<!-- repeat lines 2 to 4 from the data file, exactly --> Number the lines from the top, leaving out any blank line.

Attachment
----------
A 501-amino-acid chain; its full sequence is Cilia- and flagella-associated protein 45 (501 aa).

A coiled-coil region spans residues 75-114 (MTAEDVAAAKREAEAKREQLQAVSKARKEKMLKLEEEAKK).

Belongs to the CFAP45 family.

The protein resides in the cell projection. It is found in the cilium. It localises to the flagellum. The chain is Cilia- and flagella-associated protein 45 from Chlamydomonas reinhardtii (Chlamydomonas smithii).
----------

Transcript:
A coiled-coil region spans residues 75-114 (MTAEDVAAAKREAEAKREQLQAVSKARKEKMLKLEEEAKK).

Belongs to the CFAP45 family.

The protein resides in the cell projection. It is found in the cilium. It localises to the flagellum. The chain is Cilia- and flagella-associated protein 45 from Chlamydomonas reinhardtii (Chlamydomonas smithii).